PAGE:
Take the stone which is called Beryllus. It is of pale colour and may be seen through as water. Bear it about with thee, and thou shalt overcome all debate, and shalt drive away thy enemies, and it maketh thy enemy meek. It causeth a man to be well mannered, as Aaron saith. It giveth also good understanding.
Albertus Magnus (c. 1193–1280)
Book of Secrets
In ancient times, emerald (smaragdus) and aquamarine (beryllus) were classified as separate gemstones because of their color. In reality, the range of color in emerald and aquamarine is not always so distinct. In the 1st century, Pliny the Elder described several stones under the rubric of beryllus, but he also astutely observed that some considered smaragdus to be the same or at least very similar to them.
We now know that emerald and aquamarine are both beryllium aluminum silicates, or beryls. The mineral beryl comes in many colors depending on the type and amount of trace elements contained in its crystal structure. An emerald’s intense green is caused by traces of chromium or vanadium. The trace element iron adds a touch of blue to the emerald, and it is the primary coloring agent in aquamarine. There are no established criteria for distinguishing lightly colored emeralds from aquamarine in the gem trade. However, it is generally agreed that aquamarine exhibits lighter tone and saturation than emerald. A very pale aquamarine can also resemble glass, and for this reason, ancient scholars such as al-Biruni considered aquamarine and rock crystal (quartz) to be related.
The Beryll of the ancients comprehended under it, all other jewels which are like unto a Crystall, with somewhat a diluted colour…The Italians do until this day call Crystalls which have some colours in themselves by reason of the reflexion in the angles, Berylls.
Thomas Nicols (1652)
A Lapidary, or The History of Pretious [sic] Stones with Cautions for the Undeceiving of All Those That Deal With Pretious [sic] Stones
In ancient times, a gem’s color determined the type of sickness it was thought capable of curing. Green was regarded as the color most beneficial to the eyes, and as a result, emerald and aquamarine were commonly used for aliments of the eyes. According to Pliny the Elder: “If the sight has been wearied or dimmed by intensively looking on any other subject, it is refreshed and restored by gazing at this stone. And lapidaries who cut and engrave fine gems know this well, for they have no better method of restoring their eyes than by looking at the emerald, its soft, green color comforting and removing their weariness and lassitude.”
Pliny went on to relate that the Roman Emperor Nero (AD 37–68) used an emerald to view gladiatorial competitions. King (1865) opines that the “stone must have been hollowed out at the back and thus have acted as a concave lens in assisting his sight to distinguish clearly what was going on so far below the imperial seat. But this virtue then must have been ascribed to the material, not to the form of the stone.”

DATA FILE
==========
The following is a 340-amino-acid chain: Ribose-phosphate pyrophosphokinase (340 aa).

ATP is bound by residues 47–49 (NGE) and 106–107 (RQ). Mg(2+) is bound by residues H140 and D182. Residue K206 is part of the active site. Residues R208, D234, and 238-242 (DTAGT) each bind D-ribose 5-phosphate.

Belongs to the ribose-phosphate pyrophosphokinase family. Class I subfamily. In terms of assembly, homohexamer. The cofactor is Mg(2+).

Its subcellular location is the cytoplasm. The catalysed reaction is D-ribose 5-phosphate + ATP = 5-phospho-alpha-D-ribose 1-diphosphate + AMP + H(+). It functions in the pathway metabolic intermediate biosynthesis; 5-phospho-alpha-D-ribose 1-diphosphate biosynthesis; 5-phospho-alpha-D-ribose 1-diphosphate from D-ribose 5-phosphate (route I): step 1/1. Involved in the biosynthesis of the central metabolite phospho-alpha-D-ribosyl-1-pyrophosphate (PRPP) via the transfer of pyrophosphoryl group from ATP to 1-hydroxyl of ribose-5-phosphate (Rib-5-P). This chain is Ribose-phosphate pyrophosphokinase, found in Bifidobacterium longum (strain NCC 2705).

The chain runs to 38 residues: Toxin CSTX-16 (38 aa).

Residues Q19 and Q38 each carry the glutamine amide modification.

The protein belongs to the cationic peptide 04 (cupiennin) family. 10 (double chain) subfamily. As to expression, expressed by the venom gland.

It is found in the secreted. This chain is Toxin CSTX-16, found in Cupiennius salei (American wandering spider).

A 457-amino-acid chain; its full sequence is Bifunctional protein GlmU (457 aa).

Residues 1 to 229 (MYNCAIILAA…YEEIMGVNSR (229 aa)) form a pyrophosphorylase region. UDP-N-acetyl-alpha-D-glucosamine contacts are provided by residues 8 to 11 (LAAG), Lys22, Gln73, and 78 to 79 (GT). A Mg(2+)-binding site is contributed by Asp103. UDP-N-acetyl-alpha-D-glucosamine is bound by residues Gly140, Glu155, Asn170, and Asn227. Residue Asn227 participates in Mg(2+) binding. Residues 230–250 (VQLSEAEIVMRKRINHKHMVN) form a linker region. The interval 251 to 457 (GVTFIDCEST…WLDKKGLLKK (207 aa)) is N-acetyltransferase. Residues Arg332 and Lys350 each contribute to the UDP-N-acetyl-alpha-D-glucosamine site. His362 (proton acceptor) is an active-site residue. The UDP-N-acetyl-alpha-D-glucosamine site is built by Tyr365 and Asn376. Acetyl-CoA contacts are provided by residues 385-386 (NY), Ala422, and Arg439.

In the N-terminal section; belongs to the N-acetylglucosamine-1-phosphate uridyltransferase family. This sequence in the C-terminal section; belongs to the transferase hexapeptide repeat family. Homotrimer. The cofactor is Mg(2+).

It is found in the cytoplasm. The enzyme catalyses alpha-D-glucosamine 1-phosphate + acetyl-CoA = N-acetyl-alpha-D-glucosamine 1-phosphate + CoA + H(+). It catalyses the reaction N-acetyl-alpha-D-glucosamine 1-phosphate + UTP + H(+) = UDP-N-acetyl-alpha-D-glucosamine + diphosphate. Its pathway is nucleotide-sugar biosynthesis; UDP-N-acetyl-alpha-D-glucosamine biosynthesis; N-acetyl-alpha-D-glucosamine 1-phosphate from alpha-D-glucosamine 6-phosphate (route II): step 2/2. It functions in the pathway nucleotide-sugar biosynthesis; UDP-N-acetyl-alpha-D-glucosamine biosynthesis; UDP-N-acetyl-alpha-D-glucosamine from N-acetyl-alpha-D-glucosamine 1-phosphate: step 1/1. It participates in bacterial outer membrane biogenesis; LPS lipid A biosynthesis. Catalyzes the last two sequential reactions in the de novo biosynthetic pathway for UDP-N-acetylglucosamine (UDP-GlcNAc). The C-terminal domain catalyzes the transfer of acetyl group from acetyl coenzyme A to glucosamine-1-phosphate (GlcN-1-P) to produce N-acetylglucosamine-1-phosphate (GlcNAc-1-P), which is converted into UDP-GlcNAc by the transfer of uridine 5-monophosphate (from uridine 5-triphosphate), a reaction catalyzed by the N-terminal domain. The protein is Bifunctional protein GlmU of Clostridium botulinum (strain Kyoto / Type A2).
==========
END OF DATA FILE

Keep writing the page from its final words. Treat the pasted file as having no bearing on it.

Fortunato Pio Castellani, a famous 19th century jeweler, admired and copied the craftsmanship of ancient jewelers. In his Gems, Notes and Extracts, he indicated that: “It appears that the ancients applied the term ‘beryllus’ also to a magnifying glass, and perhaps they used aquamarina for the same purpose. This supposition is rendered probable from two reasons; the first is that in the German language spectacles are called ‘brille,’ and no other derivation has been found for this word than the Latin ‘beryllus;’ the second is that Nero is said to have looked at the spectacle in the theatres through a very large emerald. We have already seen how easily the ancients confounded the emerald with the beryl, and therefore we do not think it unlikely that Nero’s emerald was an aquamarina cut for the purpose of a magnifying glass. In corroboration of the above, we bring to the notice of the reader the fact that Nicola de Cusa, Bishop of Brixen, who died in 1454, gave the name of Beryllus to one of his works for this reason, that ‘by means of its assistance, people could understand things otherwise incomprehensible’; and in the second chapter he expressly says: ‘the beryl is a bright, transparent, colourless stone, to which a concave or convex form is given by art, and by means of which whoever looks through it sees things otherwise invisible to the naked eye’.”
In King’s opinion (1867), “Mediaeval glass being never colourless, but always tinged more or less with green the resemblance as to colour and form of a lens in such a material to an actual Beryl was sufficiently obvious to induce the communication of the name to the new discovery.” And according to Ball (1950), in 16th century England windowpanes were ‘berills’ and mirrors ‘berral-glas.’ In Ball’s opinion, anything made of green-tinted glass was beryl and “this may well explain the statement that beryl globes were used in divination in the Middle Ages.”
As Ball indicated, at one time beryl was associated with scrying. According to Fernie (1907), “That particular crystal which has ever found most favour for the purposes of Crystallomancy through the medium of Crystal-gazing is the Beryl…The favourite shade of this Crystal, as used by ancient seers, was that of the pale water-green Beryl, or delicate aquamarine; this water-green being astrologically considered as a colour especially under the influence of the moon, an orb exerting great magnetic influence.”
Kozminsky (1922) described other means by which beryl was used for ‘seeing’: “In the ‘water divination’ of the Middle Ages a beryl stone was suspended just to touch the surface of the water in the bowl, and it answered questions by automatically striking the edges of the vessel. It was also thrown into a shallow dish of water, information being gathered from the reflections seen in sunlight in the water.”
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